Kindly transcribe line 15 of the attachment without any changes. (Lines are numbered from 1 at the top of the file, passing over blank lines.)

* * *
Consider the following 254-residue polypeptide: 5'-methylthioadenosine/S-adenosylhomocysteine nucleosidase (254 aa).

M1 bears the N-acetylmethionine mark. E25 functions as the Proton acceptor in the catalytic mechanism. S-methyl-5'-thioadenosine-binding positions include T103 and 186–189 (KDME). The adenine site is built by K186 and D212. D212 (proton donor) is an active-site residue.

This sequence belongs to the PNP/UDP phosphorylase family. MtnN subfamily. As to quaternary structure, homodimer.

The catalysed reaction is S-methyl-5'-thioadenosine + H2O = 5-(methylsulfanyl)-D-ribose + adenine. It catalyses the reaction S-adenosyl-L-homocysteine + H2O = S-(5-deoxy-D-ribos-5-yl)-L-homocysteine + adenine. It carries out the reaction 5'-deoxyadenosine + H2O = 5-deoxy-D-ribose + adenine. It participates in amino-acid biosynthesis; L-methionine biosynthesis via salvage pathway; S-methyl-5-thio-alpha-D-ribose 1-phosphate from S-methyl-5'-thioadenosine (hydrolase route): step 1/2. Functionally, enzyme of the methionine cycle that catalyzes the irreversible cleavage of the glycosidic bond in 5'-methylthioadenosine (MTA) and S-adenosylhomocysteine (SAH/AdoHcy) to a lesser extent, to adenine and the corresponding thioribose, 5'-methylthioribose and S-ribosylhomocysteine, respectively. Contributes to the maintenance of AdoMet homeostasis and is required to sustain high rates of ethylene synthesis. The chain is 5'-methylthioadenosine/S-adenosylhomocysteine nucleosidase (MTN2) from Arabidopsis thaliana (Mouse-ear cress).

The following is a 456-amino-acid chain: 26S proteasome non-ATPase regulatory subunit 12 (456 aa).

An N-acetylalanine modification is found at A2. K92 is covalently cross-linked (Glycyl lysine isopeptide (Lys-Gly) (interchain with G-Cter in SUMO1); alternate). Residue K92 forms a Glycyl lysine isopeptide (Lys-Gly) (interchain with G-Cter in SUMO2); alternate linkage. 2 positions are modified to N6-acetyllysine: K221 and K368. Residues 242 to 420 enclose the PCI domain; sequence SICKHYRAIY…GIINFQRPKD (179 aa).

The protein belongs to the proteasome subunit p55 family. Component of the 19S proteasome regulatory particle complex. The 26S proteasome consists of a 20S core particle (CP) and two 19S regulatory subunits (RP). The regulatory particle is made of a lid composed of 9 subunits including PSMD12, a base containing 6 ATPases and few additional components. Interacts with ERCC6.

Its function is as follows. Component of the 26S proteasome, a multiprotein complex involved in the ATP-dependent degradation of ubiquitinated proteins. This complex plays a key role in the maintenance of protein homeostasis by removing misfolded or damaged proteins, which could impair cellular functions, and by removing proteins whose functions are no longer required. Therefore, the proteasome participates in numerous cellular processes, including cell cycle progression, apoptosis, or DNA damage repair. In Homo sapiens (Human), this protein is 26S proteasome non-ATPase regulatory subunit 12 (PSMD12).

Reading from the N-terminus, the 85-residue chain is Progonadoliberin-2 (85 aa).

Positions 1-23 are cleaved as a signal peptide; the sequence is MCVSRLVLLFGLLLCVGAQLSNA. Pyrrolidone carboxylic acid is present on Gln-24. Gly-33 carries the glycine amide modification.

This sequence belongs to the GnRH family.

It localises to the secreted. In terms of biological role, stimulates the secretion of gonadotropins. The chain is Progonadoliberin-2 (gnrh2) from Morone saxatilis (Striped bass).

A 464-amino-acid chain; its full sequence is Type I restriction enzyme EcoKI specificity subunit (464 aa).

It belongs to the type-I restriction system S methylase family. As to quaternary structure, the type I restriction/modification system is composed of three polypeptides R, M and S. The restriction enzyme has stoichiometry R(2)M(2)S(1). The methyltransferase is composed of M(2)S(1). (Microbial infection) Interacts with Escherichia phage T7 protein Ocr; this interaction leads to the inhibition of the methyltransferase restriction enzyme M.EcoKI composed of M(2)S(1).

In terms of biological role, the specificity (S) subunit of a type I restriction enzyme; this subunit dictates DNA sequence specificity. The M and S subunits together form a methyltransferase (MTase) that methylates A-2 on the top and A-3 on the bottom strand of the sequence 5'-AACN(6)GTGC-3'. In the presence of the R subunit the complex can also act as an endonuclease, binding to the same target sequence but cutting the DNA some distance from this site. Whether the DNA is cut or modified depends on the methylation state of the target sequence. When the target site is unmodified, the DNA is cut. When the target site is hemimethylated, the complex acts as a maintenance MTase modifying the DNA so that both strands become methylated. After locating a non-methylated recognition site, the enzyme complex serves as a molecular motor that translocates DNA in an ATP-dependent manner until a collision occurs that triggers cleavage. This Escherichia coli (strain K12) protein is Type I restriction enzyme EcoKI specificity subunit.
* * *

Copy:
In terms of biological role, the specificity (S) subunit of a type I restriction enzyme; this subunit dictates DNA sequence specificity. The M and S subunits together form a methyltransferase (MTase) that methylates A-2 on the top and A-3 on the bottom strand of the sequence 5'-AACN(6)GTGC-3'. In the presence of the R subunit the complex can also act as an endonuclease, binding to the same target sequence but cutting the DNA some distance from this site. Whether the DNA is cut or modified depends on the methylation state of the target sequence. When the target site is unmodified, the DNA is cut. When the target site is hemimethylated, the complex acts as a maintenance MTase modifying the DNA so that both strands become methylated. After locating a non-methylated recognition site, the enzyme complex serves as a molecular motor that translocates DNA in an ATP-dependent manner until a collision occurs that triggers cleavage. This Escherichia coli (strain K12) protein is Type I restriction enzyme EcoKI specificity subunit.